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The Color Purple
A lot or a little?
The parents' guide to what's in this book.
What parents need to know
Parents need to know that The Color Purple is a moving, inspirational novel told in letters that includes an abundance of mature content -- explicit sex, rape, incest, sexism and violence toward women, and a lesbian relationship. The book vividly portrays the harsh life of rural, poor African Americans -- especially women -- in the pre-civil rights South, and has been criticized for its negative depiction of African-American men. It ranked No. 17 on the American Library Association's list of the 100 Most Frequently Challenged Books 2000-2009 due to its sex, violence, and strong language. The novel was adapted for Steven Spielberg's successful 1985 film version and a 2005 Broadway musical.
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What's the story?
In rural Georgia in the 1930s, 14-year-old Celie is an uneducated African-American girl who is sexually abused and impregnated twice by her father. In desperation, she starts writing letters to God. Her father eventually marries her off to a man Celie refers to only as "Mr.," who really wanted to marry Celie's prettier sister, Nettie. After Nettie escapes her father's house and runs to Celie's, Mr. tries to force himself on her, and Nettie runs away and is presumed dead. Mr.'s mistress, Shug Avery, a beautiful blues singer, comes to stay at their house and Celie finds herself sexually attracted to her. Soon Celie and Shug discover a cache of Nettie's letters -- which Mr. has kept hidden form her for years -- describing her life among missionaries in Africa. The story is told in alternating letters from Celie and Nettie, showing each sister's evolution and charting Celie's journey of self-discovery toward happiness and independence.
Is it any good?
THE COLOR PURPLE gives a vivid, wrenching portrayal of the harsh circumstances and limited opportunities of poor, uneducated African-American women in the South before the civil rights movement. It also chronicles a woman's inspiring journey from abuse to independence and self-actualization. The novel won both the National Book Award and the Pulitzer Prize for fiction, and was the breakthrough work for author Alice Walker. It was a bestseller when it came out in 1982, has continued to sell well ever since, and is sometimes assigned in high school, although it has been the consistent target of censors due to its mature content, including sex, violence, and strong language. Steven Spielberg's 1985 film version was popular with critics and audiences alike, earning 11 Academy Award nominations, including one for Best Picture. And a 2005 Broadway musical versions earned 11 Tony Award nominations in 2006.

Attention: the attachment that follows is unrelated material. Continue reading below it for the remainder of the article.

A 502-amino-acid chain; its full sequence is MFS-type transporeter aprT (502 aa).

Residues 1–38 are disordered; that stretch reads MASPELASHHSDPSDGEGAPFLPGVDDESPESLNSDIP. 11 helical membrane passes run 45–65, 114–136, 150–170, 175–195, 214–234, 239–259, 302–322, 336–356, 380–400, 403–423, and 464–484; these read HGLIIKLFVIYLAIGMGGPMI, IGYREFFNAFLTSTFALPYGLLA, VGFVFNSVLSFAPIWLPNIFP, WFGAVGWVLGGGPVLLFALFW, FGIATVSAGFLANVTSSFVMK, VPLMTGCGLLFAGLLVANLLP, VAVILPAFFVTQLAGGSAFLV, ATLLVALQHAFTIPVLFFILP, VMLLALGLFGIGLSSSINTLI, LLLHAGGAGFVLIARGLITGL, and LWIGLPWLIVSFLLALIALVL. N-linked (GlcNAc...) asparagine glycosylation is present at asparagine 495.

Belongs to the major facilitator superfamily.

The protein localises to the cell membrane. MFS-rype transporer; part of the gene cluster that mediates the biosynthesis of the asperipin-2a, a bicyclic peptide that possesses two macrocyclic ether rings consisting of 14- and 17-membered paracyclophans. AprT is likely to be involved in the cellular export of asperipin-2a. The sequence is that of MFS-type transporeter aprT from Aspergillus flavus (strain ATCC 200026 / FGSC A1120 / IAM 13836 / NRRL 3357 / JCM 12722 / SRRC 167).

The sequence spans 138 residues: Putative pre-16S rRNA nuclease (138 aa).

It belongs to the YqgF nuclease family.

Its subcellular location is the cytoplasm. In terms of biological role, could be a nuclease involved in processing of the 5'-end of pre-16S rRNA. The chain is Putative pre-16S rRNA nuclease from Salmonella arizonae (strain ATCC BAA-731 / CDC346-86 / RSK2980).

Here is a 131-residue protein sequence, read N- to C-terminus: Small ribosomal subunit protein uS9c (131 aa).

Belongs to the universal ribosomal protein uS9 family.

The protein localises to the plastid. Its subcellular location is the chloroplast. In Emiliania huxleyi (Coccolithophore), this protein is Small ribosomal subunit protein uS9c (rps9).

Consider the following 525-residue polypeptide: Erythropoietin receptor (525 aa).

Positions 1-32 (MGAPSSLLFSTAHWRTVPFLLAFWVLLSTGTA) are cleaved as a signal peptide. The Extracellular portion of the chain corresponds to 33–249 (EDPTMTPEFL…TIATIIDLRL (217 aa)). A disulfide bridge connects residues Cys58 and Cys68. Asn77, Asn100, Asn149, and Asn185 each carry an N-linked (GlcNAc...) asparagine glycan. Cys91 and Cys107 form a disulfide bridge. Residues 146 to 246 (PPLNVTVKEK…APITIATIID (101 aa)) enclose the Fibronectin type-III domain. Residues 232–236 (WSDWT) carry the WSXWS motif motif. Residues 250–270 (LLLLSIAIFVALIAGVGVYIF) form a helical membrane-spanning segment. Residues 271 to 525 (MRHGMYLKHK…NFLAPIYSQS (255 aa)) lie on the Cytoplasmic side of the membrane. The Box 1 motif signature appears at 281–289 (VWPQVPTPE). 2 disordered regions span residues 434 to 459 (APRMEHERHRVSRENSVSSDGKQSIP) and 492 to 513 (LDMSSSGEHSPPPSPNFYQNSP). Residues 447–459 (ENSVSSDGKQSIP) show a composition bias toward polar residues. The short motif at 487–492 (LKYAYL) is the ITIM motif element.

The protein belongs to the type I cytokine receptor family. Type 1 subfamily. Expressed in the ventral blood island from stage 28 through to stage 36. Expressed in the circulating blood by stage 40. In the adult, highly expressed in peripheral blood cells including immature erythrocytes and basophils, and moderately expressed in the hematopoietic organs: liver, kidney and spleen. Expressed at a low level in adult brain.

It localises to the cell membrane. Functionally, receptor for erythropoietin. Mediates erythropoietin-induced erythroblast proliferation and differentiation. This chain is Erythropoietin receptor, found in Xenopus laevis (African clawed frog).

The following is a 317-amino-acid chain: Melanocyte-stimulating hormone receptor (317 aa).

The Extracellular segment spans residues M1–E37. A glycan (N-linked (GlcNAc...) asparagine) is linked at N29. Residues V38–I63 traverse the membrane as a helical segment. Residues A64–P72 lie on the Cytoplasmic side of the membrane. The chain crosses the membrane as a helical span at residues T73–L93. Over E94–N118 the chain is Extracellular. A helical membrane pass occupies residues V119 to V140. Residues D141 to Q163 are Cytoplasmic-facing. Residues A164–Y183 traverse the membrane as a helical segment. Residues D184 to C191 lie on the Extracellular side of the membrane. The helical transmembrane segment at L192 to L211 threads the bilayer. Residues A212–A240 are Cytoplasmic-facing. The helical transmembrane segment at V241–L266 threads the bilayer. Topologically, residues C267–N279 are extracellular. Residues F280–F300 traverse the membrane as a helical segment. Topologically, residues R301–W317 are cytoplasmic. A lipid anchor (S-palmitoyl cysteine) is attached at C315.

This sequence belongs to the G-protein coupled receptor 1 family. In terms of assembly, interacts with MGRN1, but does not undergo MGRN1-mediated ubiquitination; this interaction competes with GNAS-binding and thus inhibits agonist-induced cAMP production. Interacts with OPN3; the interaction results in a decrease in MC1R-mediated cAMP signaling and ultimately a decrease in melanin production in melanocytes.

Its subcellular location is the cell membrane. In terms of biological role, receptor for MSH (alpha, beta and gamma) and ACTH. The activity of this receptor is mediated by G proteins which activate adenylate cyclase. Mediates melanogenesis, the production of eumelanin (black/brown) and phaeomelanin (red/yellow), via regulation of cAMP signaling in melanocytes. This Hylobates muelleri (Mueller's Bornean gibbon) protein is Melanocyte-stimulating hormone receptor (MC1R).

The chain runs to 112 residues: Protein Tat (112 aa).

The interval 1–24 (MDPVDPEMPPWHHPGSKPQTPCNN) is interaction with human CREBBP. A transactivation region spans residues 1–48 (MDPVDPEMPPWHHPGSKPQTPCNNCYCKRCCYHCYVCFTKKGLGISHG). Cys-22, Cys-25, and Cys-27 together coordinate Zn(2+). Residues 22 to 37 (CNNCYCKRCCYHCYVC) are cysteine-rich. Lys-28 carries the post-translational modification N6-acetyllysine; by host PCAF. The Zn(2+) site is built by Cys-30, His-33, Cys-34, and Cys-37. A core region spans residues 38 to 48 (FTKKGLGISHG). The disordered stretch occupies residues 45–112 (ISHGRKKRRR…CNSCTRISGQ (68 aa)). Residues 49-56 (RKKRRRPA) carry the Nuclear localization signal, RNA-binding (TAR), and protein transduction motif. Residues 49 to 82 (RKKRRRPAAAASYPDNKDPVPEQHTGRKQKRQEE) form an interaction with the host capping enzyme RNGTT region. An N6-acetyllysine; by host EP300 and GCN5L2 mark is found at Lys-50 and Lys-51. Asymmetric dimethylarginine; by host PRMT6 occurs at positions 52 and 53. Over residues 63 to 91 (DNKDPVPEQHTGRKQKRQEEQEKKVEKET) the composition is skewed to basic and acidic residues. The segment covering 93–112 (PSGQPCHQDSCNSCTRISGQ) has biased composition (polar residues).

Talk to your kids about ...
Families can talk about how gender roles and opportunity for people of color have changed in the years since the novel took place (1910-1940). How different are things today?
Why might Celie have been more drawn to a romantic and sexual relationship with a woman than a man?
How do the white characters, such as Miss Millie, appear condescending through supposed kindness to African Americans?
Themes & Topics
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For kids who love historical fiction and tales of African-American experience
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Common Sense Media's unbiased ratings are created by expert reviewers and aren't influenced by the product's creators or by any of our funders, affiliates, or partners.